India delays gas pricing reform until after elections
The Indian government’s surprise decision to delay the increase in natural gas prices until after the general elections in mid-May will not only cost upstream players billions of dollars in lost revenues, but it also highlights the political risks faced by investors
The price increase, due to take effect from the start of April, was expected to spur exploration in India’s oil and gas sector as demand for energy expands in Asia’s third-largest economy. Under the new formula, domestically produced gas prices would have jumped from between $4.20 and $5.70 per million British thermal units (Btu) to $8.40. The higher prices would have helped Reliance Industries and UK supermajor BP develop the KG-D6 Block, a deep-water gas block. Boosting production in the area, which holds India’s biggest gas discovery, is difficult at low prices. Furthermore, it’s uncertain whether gas prices will ultimately be revised upwards. If market reformers take power, they could restore the price formula.
Moody’s had projected combined revenues of the upstream companies to rise by up to $2.8 billion had the price rise been implemented in April as scheduled. The ratings agency estimates the companies will lose about $10m to $12m of revenue for every billion cubic metres of gas produced each month the reform is delayed.
Reliance Industries, run by Indian billionaire Mukesh Ambani, claims India will lose around $20bn per year if gas price reforms are not implemented, as rising energy demand will be met using costly fuel imports.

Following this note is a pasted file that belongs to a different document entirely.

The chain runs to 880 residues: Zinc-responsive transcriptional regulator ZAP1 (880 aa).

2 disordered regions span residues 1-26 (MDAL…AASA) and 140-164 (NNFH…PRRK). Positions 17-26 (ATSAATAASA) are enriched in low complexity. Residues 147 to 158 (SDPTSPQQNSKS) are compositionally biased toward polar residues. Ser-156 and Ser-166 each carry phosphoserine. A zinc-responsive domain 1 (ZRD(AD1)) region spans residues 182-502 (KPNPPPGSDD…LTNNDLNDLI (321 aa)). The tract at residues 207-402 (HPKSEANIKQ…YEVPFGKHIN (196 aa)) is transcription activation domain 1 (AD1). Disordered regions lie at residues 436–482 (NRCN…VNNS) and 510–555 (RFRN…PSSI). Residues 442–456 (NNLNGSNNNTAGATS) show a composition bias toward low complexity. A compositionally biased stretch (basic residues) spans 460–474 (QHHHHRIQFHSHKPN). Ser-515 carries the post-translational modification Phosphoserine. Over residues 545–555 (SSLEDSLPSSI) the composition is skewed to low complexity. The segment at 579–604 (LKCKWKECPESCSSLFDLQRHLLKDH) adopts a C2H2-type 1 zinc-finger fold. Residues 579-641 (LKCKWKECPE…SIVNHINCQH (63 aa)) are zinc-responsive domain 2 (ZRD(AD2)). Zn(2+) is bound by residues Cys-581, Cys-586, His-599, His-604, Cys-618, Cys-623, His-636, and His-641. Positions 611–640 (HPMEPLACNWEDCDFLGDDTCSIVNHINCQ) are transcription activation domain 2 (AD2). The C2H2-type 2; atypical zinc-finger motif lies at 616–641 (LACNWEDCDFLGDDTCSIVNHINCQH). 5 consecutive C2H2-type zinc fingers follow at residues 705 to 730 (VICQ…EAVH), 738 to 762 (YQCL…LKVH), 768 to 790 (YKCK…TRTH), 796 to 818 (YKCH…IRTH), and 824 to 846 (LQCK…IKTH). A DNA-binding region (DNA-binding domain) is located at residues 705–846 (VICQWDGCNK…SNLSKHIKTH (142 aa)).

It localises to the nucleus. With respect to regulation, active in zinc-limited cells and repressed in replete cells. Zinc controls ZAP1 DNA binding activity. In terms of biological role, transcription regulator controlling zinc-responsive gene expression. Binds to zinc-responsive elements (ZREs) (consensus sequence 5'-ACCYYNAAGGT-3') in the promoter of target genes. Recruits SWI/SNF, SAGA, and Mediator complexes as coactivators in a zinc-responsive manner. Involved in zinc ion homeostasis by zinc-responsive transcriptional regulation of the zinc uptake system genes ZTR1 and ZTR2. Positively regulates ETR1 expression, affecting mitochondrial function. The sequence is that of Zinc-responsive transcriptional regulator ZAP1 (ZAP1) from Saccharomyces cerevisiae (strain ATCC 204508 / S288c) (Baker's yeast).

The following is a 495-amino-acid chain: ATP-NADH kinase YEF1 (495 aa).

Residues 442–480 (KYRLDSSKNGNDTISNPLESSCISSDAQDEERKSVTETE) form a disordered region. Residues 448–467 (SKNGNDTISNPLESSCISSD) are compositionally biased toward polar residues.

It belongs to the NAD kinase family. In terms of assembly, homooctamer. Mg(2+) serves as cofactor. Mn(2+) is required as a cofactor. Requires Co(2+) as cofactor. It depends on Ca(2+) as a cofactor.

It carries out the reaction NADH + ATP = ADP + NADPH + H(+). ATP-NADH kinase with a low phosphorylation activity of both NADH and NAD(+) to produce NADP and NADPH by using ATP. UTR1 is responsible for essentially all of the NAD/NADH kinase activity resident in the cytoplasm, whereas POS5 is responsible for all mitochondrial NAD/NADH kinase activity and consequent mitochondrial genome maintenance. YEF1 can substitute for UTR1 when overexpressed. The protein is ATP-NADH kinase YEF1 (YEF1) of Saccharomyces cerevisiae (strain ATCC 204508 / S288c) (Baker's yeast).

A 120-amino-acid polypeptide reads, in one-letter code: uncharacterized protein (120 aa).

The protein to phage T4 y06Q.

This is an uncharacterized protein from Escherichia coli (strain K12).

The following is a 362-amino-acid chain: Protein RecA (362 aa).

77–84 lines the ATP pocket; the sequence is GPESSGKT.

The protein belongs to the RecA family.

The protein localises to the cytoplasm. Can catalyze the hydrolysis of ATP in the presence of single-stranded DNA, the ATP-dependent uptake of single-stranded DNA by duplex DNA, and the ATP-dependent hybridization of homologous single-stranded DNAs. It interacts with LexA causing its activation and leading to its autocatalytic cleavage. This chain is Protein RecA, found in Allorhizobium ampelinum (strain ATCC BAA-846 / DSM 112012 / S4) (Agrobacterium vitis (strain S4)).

The government estimates total demand for natural gas at about 100m tonnes in the 2014 fiscal year starting April, and expects domestic production and imports of liquefied natural gas (LNG) to be around 25m to 30m tonnes and 10m to 15m tonnes, respectively. This would leave an unmet demand of between 55m and 65m tonnes for the year.
The delay also highlights the regulatory risk faced by investors in India. Even though the politically sensitive gas price reform was announced in June 2013, well before the elections, the decision to postpone the increase was taken only a week before its planned implementation. Incumbent politicians, fearing for their seats, were forced to react to the anti-establishment threat of the fledgling Aam Aadmi, or Common Man, party, which has promised to lower prices.
The Common Man party says the gas price reform is solely aimed at providing huge undue benefits to Reliance. Reliance’s earnings would fall less than 2% if the deferral lasted for a quarter, compared with a 7-8% hit at state-backed Oil & Natural Gas Corporation, say analysts at Nomura.
As the elections near, Reliance is locked in legal dispute against the authors of a book accusing the company of “crony capitalism” in relation to the KG-D6 field it operates with BP. Reliance sent a notice to the authors and distributors, which include Amazon, of the book Gas Wars – Crony Capitalism and the Ambanis, which was released in late April, alleging defamation and demanding that all copies of the publication be destroyed. The move marks the latest controversy faced by Reliance connected to its gas fields off India’s east coast, including a dispute over gas production levels that has seen the firm accused of excessive political influence by campaigners during the national elections.
Gas Wars details a number of alleged irregularities relating to the regulation and pricing of gas from the KG-D6 Block, in which BP bought a 30% stake for $7.2bn in 2011. Reliance is engaged in an arbitration process with India’s government over allegations that the company deliberately suppressed production at the fields in anticipation of a future higher price, a charge Ambani’s firm denies.
The KG-D6 field was hailed as India’s largest gas discovery when it was found in 2002, but has since been dogged by technical difficulties and waning production that have cut its estimated value.